Aw mom, you just don't get it. ( )
  TH_Shunk | Jul 6, 2021 |
Didion writes for herself, stitching together errant observations of people and the cultural milieu in 1960s California. While this slice of time and space is not particularly interesting to me, I love how confidently Didion writes, pretty much like a man that takes for granted that his words will be considered interesting by others. I felt low-key anxious reading her essays, though, suffocated by the performative behavior, unhappiness, and lack of self awareness among the people she describes.

( )
  jiyoungh | May 3, 2021 |
Näyttää 1-5 (yhteensä 66) (seuraava | näytä kaikki)
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» Lisää muita tekijöitä (3 mahdollista)

Tekijän nimiRooliTekijän tyyppiKoskeeko teosta?Tila
Joan Didionensisijainen tekijäkaikki painoksetlaskettu
Keaton, DianeKertojamuu tekijäeräät painoksetvahvistettu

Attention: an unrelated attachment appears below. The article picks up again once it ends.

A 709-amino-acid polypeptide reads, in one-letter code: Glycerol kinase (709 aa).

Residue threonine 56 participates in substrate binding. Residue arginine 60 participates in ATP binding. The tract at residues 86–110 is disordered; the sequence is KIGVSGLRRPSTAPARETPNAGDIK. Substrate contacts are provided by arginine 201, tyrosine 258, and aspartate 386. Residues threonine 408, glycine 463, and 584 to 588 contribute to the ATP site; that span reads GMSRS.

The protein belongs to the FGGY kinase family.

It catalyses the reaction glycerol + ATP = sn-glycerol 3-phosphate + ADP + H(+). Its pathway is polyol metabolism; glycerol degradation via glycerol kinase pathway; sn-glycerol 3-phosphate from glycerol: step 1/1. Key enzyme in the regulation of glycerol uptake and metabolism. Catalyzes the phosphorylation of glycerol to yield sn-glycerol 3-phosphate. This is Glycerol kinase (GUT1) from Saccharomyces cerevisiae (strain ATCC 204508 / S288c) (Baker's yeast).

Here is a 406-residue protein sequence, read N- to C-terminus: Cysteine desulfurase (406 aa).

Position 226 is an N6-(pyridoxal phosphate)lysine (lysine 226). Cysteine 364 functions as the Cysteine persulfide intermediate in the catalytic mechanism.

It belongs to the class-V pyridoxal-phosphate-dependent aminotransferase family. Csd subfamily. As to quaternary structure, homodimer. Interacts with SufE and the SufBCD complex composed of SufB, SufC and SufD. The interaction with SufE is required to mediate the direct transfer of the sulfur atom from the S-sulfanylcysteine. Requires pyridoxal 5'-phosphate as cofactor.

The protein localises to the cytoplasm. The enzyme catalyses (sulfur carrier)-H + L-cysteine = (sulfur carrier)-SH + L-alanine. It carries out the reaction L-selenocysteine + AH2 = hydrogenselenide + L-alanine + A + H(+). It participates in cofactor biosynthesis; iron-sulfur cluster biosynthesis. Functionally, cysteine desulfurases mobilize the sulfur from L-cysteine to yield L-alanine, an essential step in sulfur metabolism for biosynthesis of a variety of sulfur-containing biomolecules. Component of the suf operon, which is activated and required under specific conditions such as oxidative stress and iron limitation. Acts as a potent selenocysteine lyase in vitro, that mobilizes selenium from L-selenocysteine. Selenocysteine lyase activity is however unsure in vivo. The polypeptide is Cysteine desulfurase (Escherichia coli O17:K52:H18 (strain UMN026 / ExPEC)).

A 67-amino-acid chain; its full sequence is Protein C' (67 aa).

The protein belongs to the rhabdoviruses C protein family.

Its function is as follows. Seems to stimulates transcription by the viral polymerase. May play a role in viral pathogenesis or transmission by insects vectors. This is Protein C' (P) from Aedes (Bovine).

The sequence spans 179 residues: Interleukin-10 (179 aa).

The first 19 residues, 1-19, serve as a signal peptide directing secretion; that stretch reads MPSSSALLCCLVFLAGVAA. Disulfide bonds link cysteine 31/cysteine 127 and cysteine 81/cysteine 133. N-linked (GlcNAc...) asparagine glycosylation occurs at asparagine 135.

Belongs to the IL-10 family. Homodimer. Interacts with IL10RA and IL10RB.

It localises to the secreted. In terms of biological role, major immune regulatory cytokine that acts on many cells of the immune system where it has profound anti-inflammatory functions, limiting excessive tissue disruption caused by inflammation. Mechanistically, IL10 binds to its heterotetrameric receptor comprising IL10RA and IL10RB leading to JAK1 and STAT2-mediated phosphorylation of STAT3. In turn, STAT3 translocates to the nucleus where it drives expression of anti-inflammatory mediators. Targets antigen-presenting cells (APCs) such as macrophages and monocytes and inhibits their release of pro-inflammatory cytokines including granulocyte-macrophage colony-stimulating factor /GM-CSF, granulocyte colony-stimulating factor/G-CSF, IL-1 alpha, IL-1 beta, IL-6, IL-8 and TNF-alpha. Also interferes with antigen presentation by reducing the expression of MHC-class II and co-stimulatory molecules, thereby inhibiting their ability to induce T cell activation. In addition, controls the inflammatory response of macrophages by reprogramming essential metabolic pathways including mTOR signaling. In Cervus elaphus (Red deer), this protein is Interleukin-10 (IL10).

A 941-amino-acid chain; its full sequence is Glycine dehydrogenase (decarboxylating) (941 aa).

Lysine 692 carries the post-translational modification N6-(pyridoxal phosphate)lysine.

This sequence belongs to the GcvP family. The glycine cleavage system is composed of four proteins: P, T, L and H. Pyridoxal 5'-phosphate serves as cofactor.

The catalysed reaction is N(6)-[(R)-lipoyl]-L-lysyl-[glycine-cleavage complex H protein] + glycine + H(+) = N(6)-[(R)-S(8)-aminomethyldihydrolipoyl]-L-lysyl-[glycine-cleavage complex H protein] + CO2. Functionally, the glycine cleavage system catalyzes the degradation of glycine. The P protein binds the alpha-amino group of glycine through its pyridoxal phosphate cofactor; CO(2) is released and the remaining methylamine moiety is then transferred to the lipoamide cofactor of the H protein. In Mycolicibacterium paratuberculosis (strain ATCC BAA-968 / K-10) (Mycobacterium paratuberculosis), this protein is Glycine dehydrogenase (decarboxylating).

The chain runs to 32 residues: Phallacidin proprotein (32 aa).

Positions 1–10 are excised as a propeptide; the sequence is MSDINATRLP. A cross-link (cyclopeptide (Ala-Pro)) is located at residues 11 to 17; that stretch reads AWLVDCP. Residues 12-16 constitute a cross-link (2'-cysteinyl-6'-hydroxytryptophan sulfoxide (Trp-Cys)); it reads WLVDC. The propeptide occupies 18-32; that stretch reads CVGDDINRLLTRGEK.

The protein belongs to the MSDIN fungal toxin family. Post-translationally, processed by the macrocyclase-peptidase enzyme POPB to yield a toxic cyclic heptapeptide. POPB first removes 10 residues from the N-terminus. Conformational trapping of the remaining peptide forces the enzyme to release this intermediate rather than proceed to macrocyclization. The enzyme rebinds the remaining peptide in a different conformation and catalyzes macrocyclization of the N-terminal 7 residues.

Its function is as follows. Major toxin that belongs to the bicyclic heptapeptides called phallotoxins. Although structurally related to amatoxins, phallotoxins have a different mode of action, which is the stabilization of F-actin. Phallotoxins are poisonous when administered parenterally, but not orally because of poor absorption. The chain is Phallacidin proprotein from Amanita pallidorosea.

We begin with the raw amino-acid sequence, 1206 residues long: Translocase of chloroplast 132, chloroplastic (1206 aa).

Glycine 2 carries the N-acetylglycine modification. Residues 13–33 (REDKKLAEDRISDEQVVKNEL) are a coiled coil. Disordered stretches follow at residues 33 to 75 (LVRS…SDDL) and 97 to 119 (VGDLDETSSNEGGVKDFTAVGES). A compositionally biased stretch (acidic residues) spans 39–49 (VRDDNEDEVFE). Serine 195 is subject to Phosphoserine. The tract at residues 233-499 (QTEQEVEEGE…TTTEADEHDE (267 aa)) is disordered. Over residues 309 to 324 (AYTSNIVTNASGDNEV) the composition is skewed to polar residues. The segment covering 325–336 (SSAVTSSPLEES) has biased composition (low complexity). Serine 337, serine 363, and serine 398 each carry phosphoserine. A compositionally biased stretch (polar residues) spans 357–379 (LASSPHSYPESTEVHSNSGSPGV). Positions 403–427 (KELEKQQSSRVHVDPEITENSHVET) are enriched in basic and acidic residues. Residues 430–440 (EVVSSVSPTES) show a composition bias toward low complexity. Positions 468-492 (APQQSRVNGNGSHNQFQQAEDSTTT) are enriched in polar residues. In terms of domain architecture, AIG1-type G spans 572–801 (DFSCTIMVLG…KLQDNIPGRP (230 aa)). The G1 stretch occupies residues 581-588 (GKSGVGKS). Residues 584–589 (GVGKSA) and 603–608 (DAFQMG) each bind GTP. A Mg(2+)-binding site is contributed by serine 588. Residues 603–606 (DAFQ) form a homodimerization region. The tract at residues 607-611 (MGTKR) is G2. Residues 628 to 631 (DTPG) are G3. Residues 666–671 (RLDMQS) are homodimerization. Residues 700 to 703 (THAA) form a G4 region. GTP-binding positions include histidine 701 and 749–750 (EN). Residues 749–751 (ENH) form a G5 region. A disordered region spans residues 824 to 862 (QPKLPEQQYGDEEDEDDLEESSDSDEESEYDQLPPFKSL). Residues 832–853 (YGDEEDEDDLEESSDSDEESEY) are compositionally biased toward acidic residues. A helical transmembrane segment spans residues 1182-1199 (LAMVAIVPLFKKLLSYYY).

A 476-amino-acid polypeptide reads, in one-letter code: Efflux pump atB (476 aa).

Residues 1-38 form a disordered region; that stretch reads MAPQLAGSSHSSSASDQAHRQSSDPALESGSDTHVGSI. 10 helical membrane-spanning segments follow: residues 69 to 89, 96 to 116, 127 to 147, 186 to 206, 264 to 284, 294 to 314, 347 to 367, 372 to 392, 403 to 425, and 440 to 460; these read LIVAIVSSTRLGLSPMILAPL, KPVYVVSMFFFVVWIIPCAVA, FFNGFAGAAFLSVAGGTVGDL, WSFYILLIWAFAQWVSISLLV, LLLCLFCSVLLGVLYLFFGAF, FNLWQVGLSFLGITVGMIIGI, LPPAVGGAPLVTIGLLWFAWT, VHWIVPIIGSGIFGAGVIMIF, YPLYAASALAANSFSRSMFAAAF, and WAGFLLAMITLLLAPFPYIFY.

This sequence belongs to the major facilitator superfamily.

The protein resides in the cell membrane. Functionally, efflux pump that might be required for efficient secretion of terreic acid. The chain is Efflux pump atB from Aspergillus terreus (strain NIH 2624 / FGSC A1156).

Sinun täytyy kirjautua sisään voidaksesi muokata Yhteistä tietoa
Katso lisäohjeita Common Knowledge -sivuilta (englanniksi).
Kanoninen teoksen nimi
Alkuteoksen nimi
Teoksen muut nimet
Alkuperäinen julkaisuvuosi
Henkilöt/hahmot
Tärkeät paikat
Tiedot englanninkielisestä Yhteisestä tiedosta. Muokkaa kotoistaaksesi se omalle kielellesi.
Tärkeät tapahtumat
Kirjaan liittyvät elokuvat
Palkinnot ja kunnianosoitukset
Tiedot englanninkielisestä Yhteisestä tiedosta. Muokkaa kotoistaaksesi se omalle kielellesi.
Epigrafi (motto tai mietelause kirjan alussa)
Tiedot englanninkielisestä Yhteisestä tiedosta. Muokkaa kotoistaaksesi se omalle kielellesi.
W. B. Yeats's poem beginning:

Turning and turning in the widening gyre
The falcon cannot hear the falconer;


...is set down in full, as well as a quote from Miss Peggy Lee:

I learned courage from Buddah, Jesus, Lincoln, Einstein, and Cary Grant.
Omistuskirjoitus
Tiedot englanninkielisestä Yhteisestä tiedosta. Muokkaa kotoistaaksesi se omalle kielellesi.
For Quintana
Ensimmäiset sanat
Tiedot englanninkielisestä Yhteisestä tiedosta. Muokkaa kotoistaaksesi se omalle kielellesi.
This is a story about love and death in the golden land, and begins with the country.
Sitaatit
Tiedot englanninkielisestä Yhteisestä tiedosta. Muokkaa kotoistaaksesi se omalle kielellesi.